Open Field Birds, Pacific Northwest
The American Robin can be found throughout North America. Male robins have a dark gray to almost black back and tail with a rusty red colored breast. The female is paler all over. The juvenile robins like all thrushes have a spotted breast. Robins can live up to five years.
Only the male robin sings, but both sexes have calls and alarm notes. You typically hear the robin in the spring first thing in the morning and last thing before dark. When l hear them in the new year, it is a sure sign that warm weather is almost here.
Robins are attracted to open lawns and gardens with mature shrubbery and trees. While they eat a variety of insects and berries, it has been noted that robins can eat up to 4 meters of earthworms in a day. Robins find earthworms by cocking their head to the side so that they can see. They have monocular vision, which means their eyes are on the sides of the head, and each eye can be used independently. Contrary to popular belief, they don’t hear the earthworms. You will likely find robins in your yard after a rain, after the sprinkler has been on, or even after the lawn has been mowed, as this brings out the worms and insects.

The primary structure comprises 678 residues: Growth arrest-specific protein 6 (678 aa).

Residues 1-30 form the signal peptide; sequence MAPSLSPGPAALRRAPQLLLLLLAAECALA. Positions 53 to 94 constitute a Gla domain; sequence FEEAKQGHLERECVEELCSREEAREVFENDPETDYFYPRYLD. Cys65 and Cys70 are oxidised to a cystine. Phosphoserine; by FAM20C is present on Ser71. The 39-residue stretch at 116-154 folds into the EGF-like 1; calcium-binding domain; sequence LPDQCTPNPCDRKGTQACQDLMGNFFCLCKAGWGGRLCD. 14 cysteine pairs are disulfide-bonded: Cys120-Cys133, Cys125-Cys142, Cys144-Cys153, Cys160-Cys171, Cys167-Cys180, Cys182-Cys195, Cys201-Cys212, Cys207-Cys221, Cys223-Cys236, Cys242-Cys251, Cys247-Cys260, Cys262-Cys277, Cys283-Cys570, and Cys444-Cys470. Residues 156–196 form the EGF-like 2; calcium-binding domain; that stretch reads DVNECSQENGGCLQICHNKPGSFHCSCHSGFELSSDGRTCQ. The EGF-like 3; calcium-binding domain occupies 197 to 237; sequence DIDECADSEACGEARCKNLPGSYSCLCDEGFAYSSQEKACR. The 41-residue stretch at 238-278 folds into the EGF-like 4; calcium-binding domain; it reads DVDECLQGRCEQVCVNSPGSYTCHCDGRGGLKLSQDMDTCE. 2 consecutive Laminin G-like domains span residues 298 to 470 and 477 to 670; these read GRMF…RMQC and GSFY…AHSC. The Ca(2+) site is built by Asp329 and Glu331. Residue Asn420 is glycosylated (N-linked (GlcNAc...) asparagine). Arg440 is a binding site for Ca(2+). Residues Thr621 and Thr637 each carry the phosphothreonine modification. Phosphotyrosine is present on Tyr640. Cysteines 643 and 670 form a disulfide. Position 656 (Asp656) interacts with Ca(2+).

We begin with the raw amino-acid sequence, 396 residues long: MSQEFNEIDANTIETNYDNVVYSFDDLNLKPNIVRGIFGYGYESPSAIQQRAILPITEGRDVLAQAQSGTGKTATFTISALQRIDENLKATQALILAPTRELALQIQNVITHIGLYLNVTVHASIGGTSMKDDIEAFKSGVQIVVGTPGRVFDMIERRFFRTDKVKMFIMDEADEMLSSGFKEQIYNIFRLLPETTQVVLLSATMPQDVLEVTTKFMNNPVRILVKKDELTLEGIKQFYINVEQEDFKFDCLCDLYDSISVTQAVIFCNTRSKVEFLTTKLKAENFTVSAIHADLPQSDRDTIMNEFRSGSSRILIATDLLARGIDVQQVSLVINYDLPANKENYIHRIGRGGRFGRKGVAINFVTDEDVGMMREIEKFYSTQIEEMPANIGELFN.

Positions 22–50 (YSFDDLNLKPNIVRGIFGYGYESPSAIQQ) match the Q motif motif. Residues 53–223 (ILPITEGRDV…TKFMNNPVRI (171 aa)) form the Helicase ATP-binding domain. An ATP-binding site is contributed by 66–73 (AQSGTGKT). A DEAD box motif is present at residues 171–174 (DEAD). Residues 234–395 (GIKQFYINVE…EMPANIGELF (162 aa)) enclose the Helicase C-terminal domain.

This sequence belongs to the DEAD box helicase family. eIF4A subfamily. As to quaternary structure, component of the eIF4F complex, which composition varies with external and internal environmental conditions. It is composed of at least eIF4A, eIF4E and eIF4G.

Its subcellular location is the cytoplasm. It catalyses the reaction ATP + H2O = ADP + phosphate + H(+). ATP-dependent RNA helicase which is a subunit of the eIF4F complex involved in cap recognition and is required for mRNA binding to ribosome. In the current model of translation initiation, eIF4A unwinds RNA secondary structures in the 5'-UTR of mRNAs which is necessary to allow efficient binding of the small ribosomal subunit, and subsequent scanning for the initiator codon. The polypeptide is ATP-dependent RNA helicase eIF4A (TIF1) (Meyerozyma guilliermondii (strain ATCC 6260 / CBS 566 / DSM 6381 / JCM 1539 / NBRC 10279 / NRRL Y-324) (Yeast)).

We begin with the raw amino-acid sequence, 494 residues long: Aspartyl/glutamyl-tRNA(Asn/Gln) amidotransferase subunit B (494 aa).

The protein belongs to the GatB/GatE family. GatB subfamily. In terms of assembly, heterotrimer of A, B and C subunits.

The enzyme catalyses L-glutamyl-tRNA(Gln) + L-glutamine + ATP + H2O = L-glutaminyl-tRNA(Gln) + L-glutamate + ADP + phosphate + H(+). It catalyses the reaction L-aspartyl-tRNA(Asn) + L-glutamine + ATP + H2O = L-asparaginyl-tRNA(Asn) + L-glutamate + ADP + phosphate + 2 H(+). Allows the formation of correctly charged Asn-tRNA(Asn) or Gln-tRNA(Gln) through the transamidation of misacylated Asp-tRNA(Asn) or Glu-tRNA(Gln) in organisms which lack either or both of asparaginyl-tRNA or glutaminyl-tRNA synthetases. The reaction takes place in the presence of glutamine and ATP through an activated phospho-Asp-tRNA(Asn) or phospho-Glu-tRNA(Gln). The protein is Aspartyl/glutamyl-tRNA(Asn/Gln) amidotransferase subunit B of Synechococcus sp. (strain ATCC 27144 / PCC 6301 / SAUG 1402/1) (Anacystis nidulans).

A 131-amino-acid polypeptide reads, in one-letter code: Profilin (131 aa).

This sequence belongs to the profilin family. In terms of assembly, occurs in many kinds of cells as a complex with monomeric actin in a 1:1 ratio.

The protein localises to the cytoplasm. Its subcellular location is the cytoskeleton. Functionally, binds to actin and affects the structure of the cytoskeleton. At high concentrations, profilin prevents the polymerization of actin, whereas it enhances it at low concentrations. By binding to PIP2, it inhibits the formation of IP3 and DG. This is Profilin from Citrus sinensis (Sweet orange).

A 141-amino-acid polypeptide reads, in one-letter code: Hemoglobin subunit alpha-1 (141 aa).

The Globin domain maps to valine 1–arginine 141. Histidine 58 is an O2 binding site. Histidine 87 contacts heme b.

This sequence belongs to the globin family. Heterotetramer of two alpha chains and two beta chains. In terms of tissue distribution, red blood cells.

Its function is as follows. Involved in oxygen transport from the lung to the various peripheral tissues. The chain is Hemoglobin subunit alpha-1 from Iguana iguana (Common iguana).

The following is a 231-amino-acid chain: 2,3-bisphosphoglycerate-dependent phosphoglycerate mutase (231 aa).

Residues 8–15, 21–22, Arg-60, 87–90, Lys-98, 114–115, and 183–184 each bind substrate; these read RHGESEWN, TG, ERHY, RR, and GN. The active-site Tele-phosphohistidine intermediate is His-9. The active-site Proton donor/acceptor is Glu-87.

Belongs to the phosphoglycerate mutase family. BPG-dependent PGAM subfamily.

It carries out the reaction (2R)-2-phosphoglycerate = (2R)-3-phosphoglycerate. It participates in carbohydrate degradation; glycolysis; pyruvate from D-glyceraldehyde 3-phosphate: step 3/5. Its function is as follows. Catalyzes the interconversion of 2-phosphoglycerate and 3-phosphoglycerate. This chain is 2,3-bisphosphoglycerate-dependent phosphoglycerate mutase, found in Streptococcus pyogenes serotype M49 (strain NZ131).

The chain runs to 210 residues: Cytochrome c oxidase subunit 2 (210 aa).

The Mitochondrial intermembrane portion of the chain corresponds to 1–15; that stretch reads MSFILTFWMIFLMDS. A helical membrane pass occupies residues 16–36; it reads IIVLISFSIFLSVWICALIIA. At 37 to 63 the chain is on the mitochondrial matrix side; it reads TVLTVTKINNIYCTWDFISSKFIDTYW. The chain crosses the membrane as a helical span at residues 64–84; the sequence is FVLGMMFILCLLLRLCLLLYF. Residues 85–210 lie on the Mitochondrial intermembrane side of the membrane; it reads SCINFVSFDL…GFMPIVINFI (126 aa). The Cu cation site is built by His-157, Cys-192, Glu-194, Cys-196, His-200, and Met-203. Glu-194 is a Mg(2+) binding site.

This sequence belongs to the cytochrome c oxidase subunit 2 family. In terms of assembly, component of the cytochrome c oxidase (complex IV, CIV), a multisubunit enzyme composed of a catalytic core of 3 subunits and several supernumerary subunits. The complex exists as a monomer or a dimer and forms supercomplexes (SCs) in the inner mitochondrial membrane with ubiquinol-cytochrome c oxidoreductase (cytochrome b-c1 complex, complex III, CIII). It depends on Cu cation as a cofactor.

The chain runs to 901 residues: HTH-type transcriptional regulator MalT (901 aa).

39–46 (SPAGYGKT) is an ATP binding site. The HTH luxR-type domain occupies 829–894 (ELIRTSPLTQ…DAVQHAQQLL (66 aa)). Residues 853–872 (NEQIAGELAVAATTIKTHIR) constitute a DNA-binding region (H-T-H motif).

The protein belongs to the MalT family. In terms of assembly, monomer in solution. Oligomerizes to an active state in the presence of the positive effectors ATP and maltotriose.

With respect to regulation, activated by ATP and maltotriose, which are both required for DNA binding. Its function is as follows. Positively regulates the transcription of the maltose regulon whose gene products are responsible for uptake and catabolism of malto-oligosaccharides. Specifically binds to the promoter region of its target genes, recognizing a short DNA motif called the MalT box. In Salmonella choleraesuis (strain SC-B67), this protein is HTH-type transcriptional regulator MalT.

American Robins typically nest April through May and can have two or even three broods in a season. The female does most of the nest building. It typically takes about five to six days to build the nest. You can put out a small pan of mud along nesting materials like grass, string, pet hair and watch the robins collect these materials to make their nests.
Robins will lay up to 4 eggs and the female will incubate them for up to 14 days. Both parents guard the nest from danger. The babies are fully feathered in about 10 days and leave the nest by 16 days of age.